The coronavirus pandemic has brought far-reaching economic shock waves across the country. Over one million jobs have been lost in Canada due to COVID-19 in the month of March alone. As this crisis continues and more jobs and businesses evaporate, support payors and support recipients are going to feel the financial strain.

If you are a support payor pursuant to a court order, child and spousal support must still be paid despite the current state of affairs. Each region has its own notices and practice directions regarding support issues. Since April 6, 2020, the Notice to the Profession for the Central East Region which includes Whitby, states that the following matters are eligible for a hearing in writing or virtually before a judge:

  1. 14B motions requesting consent Orders on issues such as support – a Support Deduction Information Sheet ("SDIC") is required to assist in completion of a Support Deduction Order ("SDO"). If one or more than one party is represented by counsel, a draft Order is to be submitted with the SDO.
  2. Consent Motions to Change (Form 15D), if a party is represented by legal counsel then the SDIC and SDO are to be filed.
  3. Case Conferences upon request by 14B, if granted, are limited to 30 minutes unless permitted otherwise by the triage judge and only 1 or 2 pressing issues can be conferenced which includes financial issues that do not meet the stringent urgency test.

Before proceeding with motions to the Court, first determine if you are eligible for any Federal government relief programs such as the CERB or Wage Subsidy Program. Eligibility may allow you to at least continue partial payments. Though, keep in mind that under Section 11 of the COVID-19 Emergency Response Act, CERB payments cannot be garnished by the Family Responsibility Office ("FRO") at this time.

The next step would be to explain your financial situation to the person you are paying support to. Cooperate as much as possible in an attempt to agree to a temporary reduction of support and/or to pay out any arrears with a modified payment plan if and when you are able to regain employment. Once an agreement is made, request a consent motion for an Order to reflect the temporary agreement regarding support arrangements during this time.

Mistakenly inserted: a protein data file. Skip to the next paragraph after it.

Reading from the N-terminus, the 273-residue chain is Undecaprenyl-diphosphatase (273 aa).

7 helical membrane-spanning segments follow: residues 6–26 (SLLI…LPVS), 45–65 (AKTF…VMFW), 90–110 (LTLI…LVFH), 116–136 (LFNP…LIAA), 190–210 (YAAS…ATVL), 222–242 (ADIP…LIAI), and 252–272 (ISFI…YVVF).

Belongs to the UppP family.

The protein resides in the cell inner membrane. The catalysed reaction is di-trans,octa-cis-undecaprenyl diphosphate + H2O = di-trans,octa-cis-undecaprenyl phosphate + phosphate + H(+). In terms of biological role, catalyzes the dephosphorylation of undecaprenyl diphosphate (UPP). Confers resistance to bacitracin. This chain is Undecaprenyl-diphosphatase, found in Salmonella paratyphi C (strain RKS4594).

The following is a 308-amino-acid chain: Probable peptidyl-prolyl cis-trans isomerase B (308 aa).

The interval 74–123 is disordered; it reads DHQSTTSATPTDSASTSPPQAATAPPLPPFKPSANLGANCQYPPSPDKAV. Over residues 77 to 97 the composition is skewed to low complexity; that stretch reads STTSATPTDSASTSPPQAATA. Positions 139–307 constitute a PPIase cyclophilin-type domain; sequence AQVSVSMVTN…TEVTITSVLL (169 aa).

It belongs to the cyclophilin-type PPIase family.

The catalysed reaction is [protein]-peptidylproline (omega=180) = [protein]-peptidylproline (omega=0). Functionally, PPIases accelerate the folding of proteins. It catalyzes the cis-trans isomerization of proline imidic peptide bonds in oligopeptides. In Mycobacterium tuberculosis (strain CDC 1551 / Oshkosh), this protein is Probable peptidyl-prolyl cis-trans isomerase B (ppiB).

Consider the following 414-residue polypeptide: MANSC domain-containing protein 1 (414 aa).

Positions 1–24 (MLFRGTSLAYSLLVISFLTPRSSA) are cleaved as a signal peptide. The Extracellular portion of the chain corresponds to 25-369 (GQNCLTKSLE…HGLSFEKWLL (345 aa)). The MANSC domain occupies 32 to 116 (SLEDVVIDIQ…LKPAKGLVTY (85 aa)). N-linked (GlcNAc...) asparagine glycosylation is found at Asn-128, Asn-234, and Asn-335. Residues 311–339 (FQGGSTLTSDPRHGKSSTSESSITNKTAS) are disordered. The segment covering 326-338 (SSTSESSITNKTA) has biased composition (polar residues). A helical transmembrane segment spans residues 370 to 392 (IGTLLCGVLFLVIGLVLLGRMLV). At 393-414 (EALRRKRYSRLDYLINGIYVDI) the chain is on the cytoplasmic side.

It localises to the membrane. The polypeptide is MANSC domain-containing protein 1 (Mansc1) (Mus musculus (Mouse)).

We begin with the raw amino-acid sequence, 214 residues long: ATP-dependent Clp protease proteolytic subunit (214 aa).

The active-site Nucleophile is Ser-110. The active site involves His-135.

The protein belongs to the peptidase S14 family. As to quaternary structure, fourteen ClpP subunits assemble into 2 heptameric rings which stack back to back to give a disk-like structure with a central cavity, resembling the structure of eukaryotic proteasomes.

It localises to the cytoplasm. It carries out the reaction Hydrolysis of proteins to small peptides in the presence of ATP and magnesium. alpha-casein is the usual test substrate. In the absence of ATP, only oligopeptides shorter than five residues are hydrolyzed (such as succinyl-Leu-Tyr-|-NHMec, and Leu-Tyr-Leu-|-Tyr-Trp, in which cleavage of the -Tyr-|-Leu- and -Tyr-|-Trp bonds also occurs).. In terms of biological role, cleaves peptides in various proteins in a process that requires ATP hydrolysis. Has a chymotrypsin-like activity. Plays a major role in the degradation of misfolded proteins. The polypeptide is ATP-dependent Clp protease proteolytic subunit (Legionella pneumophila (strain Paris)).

The Family Responsibility Office ("FRO") has confirmed that they will not be sending any new notices of driver's licence suspensions and are in the process of cancelling notices that were previously sent in order to reduce the number of urgent refraining motions. This means that motions to vary or stop support payments will unlikely be considered "urgent" enough to be heard by the court at this time unless the payor is in "dire financial circumstances".

In Theis v. Theis, 2020 ONSC 2001, the support payor mother brought an urgent motion requesting that her share of the sale proceeds of the matrimonial home be released. She was a small business owner who was forced to shut down due to provincial restrictions and her revenue had dropped to zero. Unfortunately, she failed to provide evidence of "dire financial circumstances" warranting an urgent motion including her:

  1. her previous income before the restrictions;
  2. her total income now from all sources;
  3. her personal and business expenses;
  4. the extent of her resources more generally;
  5. an updated sworn financial statement; and
  6. the results of any applications for federal relief funding and timelines.

As a result, due to the dearth of evidence in her motion materials, no finding of dire financial circumstances could be found and her motion was dismissed.

The key take-away is try to negotiate a temporary settlement and bring a motion on consent or as a last resort bring an urgent motion if you have enough evidence to demonstrate dire financial circumstances.

The content of this article is intended to provide a general guide to the subject matter. Specialist advice should be sought about your specific circumstances.